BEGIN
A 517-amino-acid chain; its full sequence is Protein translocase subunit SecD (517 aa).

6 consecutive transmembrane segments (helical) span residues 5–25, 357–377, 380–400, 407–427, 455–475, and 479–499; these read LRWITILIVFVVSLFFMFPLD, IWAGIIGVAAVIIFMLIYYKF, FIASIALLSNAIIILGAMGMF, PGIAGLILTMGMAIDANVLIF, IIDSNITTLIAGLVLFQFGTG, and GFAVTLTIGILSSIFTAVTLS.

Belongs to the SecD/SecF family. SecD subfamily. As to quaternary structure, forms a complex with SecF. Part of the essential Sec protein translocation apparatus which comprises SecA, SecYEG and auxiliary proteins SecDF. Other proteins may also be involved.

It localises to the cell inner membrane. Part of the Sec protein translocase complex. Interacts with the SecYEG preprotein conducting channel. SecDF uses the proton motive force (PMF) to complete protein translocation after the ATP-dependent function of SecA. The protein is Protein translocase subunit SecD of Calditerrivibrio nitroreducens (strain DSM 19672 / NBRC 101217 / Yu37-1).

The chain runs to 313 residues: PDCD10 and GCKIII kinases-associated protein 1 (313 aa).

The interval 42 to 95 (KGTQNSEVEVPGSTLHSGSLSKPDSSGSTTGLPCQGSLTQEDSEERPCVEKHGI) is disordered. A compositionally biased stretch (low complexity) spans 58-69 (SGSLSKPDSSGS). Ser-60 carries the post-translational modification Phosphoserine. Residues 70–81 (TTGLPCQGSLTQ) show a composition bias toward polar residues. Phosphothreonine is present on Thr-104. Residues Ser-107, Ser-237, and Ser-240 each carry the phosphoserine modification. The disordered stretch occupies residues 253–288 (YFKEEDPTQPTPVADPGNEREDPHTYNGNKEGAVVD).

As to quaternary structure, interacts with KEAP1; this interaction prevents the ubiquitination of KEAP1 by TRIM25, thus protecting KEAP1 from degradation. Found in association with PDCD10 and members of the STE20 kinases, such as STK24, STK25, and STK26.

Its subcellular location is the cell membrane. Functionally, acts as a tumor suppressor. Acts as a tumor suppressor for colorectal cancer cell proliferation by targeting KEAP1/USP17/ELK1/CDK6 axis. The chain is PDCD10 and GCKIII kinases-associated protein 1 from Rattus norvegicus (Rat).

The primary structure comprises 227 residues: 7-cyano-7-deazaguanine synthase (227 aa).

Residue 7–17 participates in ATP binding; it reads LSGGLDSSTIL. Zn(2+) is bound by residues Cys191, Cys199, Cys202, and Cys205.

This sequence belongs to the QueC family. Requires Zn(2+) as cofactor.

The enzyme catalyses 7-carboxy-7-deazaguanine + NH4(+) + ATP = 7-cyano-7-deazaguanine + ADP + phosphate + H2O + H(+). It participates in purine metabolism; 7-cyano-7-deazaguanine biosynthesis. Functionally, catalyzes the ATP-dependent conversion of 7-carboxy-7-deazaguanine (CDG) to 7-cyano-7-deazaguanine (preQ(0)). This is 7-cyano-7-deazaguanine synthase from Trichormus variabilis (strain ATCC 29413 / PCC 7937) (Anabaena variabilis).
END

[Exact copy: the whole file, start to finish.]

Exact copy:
A 517-amino-acid chain; its full sequence is Protein translocase subunit SecD (517 aa).

6 consecutive transmembrane segments (helical) span residues 5–25, 357–377, 380–400, 407–427, 455–475, and 479–499; these read LRWITILIVFVVSLFFMFPLD, IWAGIIGVAAVIIFMLIYYKF, FIASIALLSNAIIILGAMGMF, PGIAGLILTMGMAIDANVLIF, IIDSNITTLIAGLVLFQFGTG, and GFAVTLTIGILSSIFTAVTLS.

Belongs to the SecD/SecF family. SecD subfamily. As to quaternary structure, forms a complex with SecF. Part of the essential Sec protein translocation apparatus which comprises SecA, SecYEG and auxiliary proteins SecDF. Other proteins may also be involved.

It localises to the cell inner membrane. Part of the Sec protein translocase complex. Interacts with the SecYEG preprotein conducting channel. SecDF uses the proton motive force (PMF) to complete protein translocation after the ATP-dependent function of SecA. The protein is Protein translocase subunit SecD of Calditerrivibrio nitroreducens (strain DSM 19672 / NBRC 101217 / Yu37-1).

The chain runs to 313 residues: PDCD10 and GCKIII kinases-associated protein 1 (313 aa).

The interval 42 to 95 (KGTQNSEVEVPGSTLHSGSLSKPDSSGSTTGLPCQGSLTQEDSEERPCVEKHGI) is disordered. A compositionally biased stretch (low complexity) spans 58-69 (SGSLSKPDSSGS). Ser-60 carries the post-translational modification Phosphoserine. Residues 70–81 (TTGLPCQGSLTQ) show a composition bias toward polar residues. Phosphothreonine is present on Thr-104. Residues Ser-107, Ser-237, and Ser-240 each carry the phosphoserine modification. The disordered stretch occupies residues 253–288 (YFKEEDPTQPTPVADPGNEREDPHTYNGNKEGAVVD).

As to quaternary structure, interacts with KEAP1; this interaction prevents the ubiquitination of KEAP1 by TRIM25, thus protecting KEAP1 from degradation. Found in association with PDCD10 and members of the STE20 kinases, such as STK24, STK25, and STK26.

Its subcellular location is the cell membrane. Functionally, acts as a tumor suppressor. Acts as a tumor suppressor for colorectal cancer cell proliferation by targeting KEAP1/USP17/ELK1/CDK6 axis. The chain is PDCD10 and GCKIII kinases-associated protein 1 from Rattus norvegicus (Rat).

The primary structure comprises 227 residues: 7-cyano-7-deazaguanine synthase (227 aa).

Residue 7–17 participates in ATP binding; it reads LSGGLDSSTIL. Zn(2+) is bound by residues Cys191, Cys199, Cys202, and Cys205.

This sequence belongs to the QueC family. Requires Zn(2+) as cofactor.

The enzyme catalyses 7-carboxy-7-deazaguanine + NH4(+) + ATP = 7-cyano-7-deazaguanine + ADP + phosphate + H2O + H(+). It participates in purine metabolism; 7-cyano-7-deazaguanine biosynthesis. Functionally, catalyzes the ATP-dependent conversion of 7-carboxy-7-deazaguanine (CDG) to 7-cyano-7-deazaguanine (preQ(0)). This is 7-cyano-7-deazaguanine synthase from Trichormus variabilis (strain ATCC 29413 / PCC 7937) (Anabaena variabilis).